The Experimental City

Author : James Evans
ISBN : 9781317517153
Genre : Science
File Size : 44. 9 MB
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This book explores how the concept or urban experimentation is being used to reshape practices of knowledge production in urban debates about resilience, climate change governance, and socio-technical transitions. With contributions from leading scholars, and case studies from the Global North and South, from small to large scale cities, this book suggests that urban experiments offer novel modes of engagement, governance, and politics that both challenge and complement conventional strategies. The book is organized around three cross-cutting themes. Part I explores the logics of urban experimentation, different approaches, and how and why they are deployed. Part II considers how experiments are being staged within cities, by whom, and with what effects? Part III examines how entire cities or groups of cities are constructed as experiments. This book seeks to contribute a deeper and more socially and politically nuanced understanding of how urban experiments shape cities and drive wider changes in society, providing a framework to examine the phenomenon of urban experimentation in conceptual and empirical detail.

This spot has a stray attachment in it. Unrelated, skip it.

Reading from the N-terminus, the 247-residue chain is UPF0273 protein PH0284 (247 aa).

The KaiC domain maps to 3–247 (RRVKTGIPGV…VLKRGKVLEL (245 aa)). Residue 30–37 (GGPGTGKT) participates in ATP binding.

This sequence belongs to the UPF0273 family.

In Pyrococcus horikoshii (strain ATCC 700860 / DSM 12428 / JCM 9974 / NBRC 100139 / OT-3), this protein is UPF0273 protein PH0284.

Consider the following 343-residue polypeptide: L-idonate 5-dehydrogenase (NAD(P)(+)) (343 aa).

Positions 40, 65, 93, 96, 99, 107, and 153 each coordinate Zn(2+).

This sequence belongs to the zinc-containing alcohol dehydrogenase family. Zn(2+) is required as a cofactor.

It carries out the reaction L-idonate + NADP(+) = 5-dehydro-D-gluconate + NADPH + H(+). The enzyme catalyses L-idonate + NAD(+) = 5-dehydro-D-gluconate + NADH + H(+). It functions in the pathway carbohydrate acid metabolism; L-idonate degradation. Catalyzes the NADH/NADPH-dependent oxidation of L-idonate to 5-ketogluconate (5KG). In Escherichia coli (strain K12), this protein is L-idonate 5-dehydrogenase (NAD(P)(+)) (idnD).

After Sustainable Cities

Author : Mike Hodson
ISBN : 9781135114183
Genre : Architecture
File Size : 76. 31 MB
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A sustainable city has been defined in many ways. Yet, the most common understanding is a vision of the city that is able to meet the needs of the present without compromising the ability of future generations to meet their own needs. Central to this vision are two ideas: cities should meet social needs, especially of the poor, and not exceed the ability of the global environment to meet needs. After Sustainable Cities critically reviews what has happened to these priorities and asks whether these social commitments have been abandoned in a period of austerity governance and climate change and replaced by a darker and unfair city. This book provides the first comprehensive and comparative analysis of the new eco-logics reshaping conventional sustainable cities discourse and environmental priorities of cities in both the global north and south. The dominant discourse on sustainable cities, with a commitment to intergenerational equity, social justice and global responsibility, has come under increasing pressure. Under conditions of global ecological change, international financial and economic crisis and austerity governance new eco-logics are entering the urban sustainability lexicon – climate change, green growth, smart growth, resilience and vulnerability, ecological security. This book explores how these new eco-logics reshape our understanding of equity, justice and global responsibility, and how these more technologically and economically driven themes resonate and dissonate with conventional sustainable cities discourse. This book provides a warning that a more technologically driven and narrowly constructed economic agenda is driving ecological policy and weakening previous commitment to social justice and equity. After Sustainable Cities brings together leading researchers to provide a critical examination of these new logics and identity what sort of city is now emerging, as well as consider the longer-term implication on sustainable cities research and policy.